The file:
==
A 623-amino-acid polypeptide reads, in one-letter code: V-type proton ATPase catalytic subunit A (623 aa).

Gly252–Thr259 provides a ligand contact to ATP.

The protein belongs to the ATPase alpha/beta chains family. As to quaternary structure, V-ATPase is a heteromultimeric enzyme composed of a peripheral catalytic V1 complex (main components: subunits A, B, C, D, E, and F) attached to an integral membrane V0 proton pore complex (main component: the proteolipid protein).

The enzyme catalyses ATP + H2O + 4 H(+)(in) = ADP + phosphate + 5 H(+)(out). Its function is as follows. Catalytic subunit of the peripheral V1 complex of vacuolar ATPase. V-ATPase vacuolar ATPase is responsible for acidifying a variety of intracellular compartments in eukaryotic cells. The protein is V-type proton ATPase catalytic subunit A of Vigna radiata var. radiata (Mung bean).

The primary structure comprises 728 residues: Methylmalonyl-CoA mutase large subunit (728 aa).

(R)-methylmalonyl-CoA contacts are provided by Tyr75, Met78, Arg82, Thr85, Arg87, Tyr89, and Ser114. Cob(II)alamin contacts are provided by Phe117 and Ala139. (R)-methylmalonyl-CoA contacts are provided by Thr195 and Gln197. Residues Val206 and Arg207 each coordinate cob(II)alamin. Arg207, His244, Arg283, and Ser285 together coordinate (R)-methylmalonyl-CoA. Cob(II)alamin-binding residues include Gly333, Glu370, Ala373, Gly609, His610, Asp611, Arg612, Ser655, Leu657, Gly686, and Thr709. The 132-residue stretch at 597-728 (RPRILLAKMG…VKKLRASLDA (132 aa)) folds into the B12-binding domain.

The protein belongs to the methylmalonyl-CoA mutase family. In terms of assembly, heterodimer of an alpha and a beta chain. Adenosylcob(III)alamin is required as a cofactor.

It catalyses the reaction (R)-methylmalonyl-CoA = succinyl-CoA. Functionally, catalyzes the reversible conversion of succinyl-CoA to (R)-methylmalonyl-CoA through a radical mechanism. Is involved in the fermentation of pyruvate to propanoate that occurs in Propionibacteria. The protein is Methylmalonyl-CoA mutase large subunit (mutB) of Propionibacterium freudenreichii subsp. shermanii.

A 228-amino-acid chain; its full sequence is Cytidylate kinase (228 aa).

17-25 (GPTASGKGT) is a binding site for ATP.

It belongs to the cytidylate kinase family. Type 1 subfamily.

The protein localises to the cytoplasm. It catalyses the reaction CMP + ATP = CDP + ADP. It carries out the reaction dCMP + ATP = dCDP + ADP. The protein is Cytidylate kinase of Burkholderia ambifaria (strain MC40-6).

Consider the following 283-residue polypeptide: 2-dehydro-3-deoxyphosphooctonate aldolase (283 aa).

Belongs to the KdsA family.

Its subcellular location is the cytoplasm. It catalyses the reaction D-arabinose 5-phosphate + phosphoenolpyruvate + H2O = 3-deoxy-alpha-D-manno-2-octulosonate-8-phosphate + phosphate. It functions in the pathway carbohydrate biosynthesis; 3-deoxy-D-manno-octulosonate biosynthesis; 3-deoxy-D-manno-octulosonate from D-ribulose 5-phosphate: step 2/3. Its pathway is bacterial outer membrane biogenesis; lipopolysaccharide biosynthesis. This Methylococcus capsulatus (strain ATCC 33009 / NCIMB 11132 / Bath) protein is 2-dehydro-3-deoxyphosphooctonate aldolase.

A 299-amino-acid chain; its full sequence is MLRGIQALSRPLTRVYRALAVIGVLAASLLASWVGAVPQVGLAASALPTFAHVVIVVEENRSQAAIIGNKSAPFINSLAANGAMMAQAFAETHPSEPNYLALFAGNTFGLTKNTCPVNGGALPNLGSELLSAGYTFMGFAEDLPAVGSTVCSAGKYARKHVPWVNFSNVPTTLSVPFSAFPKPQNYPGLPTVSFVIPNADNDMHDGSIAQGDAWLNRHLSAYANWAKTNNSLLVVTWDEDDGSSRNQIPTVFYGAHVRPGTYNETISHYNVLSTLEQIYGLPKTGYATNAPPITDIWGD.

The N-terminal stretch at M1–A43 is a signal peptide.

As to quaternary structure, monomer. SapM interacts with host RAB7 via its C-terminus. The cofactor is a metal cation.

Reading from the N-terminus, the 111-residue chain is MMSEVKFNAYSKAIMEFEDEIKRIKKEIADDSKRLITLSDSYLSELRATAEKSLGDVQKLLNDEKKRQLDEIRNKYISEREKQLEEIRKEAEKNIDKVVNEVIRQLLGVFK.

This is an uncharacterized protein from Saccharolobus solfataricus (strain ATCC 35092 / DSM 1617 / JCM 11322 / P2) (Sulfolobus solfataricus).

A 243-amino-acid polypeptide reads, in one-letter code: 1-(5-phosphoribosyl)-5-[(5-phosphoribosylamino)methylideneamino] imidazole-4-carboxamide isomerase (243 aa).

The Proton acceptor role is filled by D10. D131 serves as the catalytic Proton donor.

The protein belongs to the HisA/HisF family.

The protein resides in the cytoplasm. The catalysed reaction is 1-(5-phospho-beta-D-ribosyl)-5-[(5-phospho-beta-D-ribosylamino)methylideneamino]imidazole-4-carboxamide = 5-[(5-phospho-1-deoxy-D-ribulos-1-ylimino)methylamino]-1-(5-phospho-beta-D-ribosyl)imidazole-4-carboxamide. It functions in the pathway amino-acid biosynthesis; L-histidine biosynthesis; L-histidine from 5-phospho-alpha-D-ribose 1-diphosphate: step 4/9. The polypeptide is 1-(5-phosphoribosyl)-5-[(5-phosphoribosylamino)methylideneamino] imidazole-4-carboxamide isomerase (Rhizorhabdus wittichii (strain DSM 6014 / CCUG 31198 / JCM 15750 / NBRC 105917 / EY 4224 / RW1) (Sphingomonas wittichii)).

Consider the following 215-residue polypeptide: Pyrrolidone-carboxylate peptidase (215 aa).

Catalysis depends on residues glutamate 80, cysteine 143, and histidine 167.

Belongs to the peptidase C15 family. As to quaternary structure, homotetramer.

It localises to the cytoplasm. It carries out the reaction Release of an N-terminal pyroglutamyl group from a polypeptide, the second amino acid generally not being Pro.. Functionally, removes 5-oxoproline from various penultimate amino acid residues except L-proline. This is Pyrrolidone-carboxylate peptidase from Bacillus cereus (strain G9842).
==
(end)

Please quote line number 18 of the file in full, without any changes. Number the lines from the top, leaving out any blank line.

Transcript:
As to quaternary structure, monomer. SapM interacts with host RAB7 via its C-terminus. The cofactor is a metal cation.